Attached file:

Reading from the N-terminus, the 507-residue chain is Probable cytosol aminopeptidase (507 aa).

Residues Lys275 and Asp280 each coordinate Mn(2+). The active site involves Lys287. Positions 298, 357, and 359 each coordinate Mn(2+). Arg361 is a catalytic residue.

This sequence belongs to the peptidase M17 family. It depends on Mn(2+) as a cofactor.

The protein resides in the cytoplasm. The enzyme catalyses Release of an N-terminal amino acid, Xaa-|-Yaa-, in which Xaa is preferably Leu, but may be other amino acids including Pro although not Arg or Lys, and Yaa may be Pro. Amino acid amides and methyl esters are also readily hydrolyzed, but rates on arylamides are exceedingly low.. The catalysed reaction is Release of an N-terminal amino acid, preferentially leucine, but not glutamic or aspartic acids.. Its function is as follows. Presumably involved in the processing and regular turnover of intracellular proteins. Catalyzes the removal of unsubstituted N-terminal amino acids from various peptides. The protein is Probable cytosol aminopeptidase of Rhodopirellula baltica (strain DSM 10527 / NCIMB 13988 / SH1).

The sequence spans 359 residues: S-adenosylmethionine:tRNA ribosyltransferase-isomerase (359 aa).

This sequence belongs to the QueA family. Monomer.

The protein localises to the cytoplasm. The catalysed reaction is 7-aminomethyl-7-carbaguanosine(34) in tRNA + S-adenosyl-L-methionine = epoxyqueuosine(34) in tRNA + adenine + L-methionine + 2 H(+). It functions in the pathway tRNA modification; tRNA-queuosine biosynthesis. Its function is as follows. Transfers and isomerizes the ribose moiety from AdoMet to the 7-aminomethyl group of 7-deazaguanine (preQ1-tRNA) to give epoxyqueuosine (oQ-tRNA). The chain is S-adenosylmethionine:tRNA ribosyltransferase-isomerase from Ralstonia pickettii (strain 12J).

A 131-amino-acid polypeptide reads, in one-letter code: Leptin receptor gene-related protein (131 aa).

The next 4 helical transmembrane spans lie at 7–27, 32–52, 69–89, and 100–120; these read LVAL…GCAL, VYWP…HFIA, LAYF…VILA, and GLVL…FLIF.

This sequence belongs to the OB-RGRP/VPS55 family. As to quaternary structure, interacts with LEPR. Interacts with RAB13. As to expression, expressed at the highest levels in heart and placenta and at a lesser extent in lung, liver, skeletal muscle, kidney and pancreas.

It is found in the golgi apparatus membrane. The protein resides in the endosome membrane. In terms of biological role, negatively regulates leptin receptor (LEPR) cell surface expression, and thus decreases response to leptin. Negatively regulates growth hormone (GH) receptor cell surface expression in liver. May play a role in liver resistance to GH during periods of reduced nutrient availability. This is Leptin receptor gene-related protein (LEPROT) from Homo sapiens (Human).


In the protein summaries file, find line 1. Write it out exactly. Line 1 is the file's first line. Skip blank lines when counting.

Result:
Reading from the N-terminus, the 507-residue chain is Probable cytosol aminopeptidase (507 aa).